Koepka fends off Fleetwood charge to win US Open

The USGA pledged to ease off the severe conditions at Shinnecock Hills. We go through all the key moments of Sunday's final round.

And while the burly American became a figure to be genuinely feared, Tommy Fleetwood emphasised that he is the Briton knocking most loudly for admittance to the major winners' club. He tied the record held by five others at 63, including Johnny Miller when he won in 1973 - the only time a 63 was shot in the Open's last round.

The insane run also made him the early clubhouse leader at 2-over par, just a few hours after he began his round tied for 23rd and six shots off the top.

Fleetwood finished at 2 over and Koepka never lost the lead.

That 62 would have moved him to one-over for the tournament, and into a tie with Koepka who hooked his shot into the 18th green into the grandstand and settled for a bogey and one-over finish.

"It would just be nice, if I'm not sitting here wishing I made cut at five or six over", said Fowler, who teed off at 2:26 p.m. "Because it could have been a big momentum shift there, and we could have been playing tennis just going back and forth".

In the last 22 groups on Saturday, no one even matched par-70 on the treacherous layout.

At the par-3 11th, Finau rolled in a 27-foot birdie putt to get within two of the lead, but fell back at the next hole when he three-putted for a bogey. So Shinnecock Hills was relatively tame in the final round.

"The only one I haven't figure out is Augusta - hopefully I'll figure that one out soon". "The worst thing that could happen is if something did happen and then I wasn't really ready", Fleetwood said. "You're always going to be a bit disappointed to come up one short in a major but I'll give it another go".




With scores fluctuating on a round-by-round basis, Johnson's differential between the second and third round was 10 shots - 67 on day two followed by a 77 yesterday.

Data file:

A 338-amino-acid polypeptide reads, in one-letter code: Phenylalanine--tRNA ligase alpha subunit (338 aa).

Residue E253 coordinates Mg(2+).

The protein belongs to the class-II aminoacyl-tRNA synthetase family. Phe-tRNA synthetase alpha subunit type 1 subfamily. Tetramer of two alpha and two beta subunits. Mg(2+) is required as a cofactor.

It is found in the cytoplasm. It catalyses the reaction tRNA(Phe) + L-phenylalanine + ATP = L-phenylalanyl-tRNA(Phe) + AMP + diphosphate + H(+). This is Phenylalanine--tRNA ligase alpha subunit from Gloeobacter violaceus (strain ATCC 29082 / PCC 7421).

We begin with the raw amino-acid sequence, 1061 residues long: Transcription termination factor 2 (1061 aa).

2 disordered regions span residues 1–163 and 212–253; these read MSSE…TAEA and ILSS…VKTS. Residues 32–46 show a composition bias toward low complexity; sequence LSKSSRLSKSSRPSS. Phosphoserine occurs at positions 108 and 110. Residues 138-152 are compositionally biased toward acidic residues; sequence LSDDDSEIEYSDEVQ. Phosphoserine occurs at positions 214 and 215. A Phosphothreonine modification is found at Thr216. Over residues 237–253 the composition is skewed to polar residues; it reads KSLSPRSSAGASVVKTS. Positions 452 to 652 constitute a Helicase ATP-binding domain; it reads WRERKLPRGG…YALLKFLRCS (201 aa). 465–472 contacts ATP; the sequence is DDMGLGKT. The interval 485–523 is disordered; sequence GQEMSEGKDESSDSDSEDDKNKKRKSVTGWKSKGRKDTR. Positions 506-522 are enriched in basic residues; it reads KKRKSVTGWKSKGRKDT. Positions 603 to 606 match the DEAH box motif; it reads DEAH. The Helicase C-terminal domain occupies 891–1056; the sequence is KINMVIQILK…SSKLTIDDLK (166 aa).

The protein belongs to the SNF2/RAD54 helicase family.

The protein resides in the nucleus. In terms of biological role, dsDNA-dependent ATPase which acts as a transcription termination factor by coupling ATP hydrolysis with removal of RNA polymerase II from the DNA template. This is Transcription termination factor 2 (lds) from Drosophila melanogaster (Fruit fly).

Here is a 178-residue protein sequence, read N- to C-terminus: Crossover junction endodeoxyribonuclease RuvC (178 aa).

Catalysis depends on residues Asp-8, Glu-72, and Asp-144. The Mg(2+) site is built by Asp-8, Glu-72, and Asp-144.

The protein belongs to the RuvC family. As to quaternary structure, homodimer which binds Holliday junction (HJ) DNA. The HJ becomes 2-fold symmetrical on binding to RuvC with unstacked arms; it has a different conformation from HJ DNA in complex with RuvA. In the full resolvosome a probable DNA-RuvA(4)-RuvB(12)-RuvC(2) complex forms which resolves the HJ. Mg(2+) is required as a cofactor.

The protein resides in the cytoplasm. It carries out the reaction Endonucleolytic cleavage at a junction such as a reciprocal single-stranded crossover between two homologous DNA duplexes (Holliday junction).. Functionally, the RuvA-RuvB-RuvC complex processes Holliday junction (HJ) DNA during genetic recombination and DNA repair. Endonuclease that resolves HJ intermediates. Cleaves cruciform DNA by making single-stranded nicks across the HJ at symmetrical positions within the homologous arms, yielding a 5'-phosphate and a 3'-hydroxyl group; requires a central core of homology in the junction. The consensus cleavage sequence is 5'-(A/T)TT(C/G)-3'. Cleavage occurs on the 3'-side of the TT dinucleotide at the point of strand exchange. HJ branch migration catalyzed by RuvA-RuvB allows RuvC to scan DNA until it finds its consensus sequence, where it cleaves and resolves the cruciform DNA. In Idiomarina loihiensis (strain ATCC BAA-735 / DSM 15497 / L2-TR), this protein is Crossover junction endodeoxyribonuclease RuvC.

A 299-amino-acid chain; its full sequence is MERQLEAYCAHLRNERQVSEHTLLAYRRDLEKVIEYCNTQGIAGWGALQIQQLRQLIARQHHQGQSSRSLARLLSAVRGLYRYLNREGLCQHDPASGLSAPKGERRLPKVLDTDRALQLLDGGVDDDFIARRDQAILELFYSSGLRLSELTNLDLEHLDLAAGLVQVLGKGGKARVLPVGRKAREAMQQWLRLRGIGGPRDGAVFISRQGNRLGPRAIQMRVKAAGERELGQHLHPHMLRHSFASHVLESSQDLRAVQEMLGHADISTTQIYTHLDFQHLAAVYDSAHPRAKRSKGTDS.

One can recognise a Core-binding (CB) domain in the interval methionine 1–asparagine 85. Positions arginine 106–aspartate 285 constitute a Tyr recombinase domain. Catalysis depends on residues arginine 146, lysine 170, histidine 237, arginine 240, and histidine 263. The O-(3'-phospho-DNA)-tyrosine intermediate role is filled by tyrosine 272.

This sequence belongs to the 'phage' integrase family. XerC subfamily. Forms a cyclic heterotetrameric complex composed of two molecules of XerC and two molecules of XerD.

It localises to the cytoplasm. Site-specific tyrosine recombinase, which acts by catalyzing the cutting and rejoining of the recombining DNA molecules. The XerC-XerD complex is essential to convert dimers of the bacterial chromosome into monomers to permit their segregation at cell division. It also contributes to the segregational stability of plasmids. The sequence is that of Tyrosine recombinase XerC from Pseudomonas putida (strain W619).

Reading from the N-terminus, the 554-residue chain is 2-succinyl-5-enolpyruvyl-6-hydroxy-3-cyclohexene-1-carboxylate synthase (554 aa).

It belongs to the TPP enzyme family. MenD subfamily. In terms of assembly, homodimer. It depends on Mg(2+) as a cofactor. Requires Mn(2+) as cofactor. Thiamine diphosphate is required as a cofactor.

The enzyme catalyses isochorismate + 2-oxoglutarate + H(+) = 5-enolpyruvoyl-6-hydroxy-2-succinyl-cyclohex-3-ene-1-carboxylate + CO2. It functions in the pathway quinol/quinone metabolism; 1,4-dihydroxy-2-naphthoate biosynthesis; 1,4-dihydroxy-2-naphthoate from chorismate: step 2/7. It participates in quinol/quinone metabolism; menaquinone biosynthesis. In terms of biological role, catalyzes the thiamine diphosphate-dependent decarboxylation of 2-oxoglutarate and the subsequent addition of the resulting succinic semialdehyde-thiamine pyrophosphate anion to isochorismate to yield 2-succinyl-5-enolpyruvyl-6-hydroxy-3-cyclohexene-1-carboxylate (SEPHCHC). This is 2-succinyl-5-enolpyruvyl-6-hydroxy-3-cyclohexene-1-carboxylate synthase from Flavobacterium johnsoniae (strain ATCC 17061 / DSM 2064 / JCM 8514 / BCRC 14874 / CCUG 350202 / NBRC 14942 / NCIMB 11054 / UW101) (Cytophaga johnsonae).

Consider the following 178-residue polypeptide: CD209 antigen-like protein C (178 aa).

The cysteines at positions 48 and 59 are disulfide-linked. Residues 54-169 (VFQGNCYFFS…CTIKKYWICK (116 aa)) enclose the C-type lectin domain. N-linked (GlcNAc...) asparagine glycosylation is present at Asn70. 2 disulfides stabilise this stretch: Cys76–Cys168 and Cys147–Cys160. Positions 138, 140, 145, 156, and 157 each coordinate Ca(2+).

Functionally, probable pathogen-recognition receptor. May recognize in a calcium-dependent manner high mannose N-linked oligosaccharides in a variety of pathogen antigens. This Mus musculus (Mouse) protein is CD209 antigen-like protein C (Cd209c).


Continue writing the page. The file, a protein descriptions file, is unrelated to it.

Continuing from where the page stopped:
Koepka opened with a 75 Thursday, the highest first-round score by a US Open champion since Raymond Floyd at Shinnecock Hills in 1986. "But I'll tell you what, it was a long four months".

A year ago, Johnson called him on the eve of the final round to offer advice.

"They are the ultimate tests of golf and it shows you where you are at and what you need to improve".

"To have my name on it twice is pretty incredible, and to go back-to-back is even more extraordinary", Koepka said. If DJ gets course conditions anywhere close to what we saw on Sunday, I think he wins by two or three. "It would have been fun to dual it out with him coming down the end, having to make some putts".

The soft-spoken, shaggy-maned, jam-band-looking Fleetwood (who Dan Jenkins once perfectly congratulated for being "low guitarist" at the Masters) had begun attracting groupies left and right; despite endless heckles at the likes of Ian Poulter, the Long Island crowd was fully embracing a Brit at its national championship. Ben Hogan, Curtis Strange and now Koepka are the only men to do it since World War II. Next up is Pebble Beach, and a chance to join Willie Anderson as the only player to win three in a row. Ben Hogan won three straight that he played, missing in 1949 after almost getting killed when his auto struck a bus.

Third-round co-leaders Daniel Berger and Tony Finau had a rough start and are up to 5 over as they approach the turn.

Then they waited for more than four hours while the course brought the rest of the field back to them.

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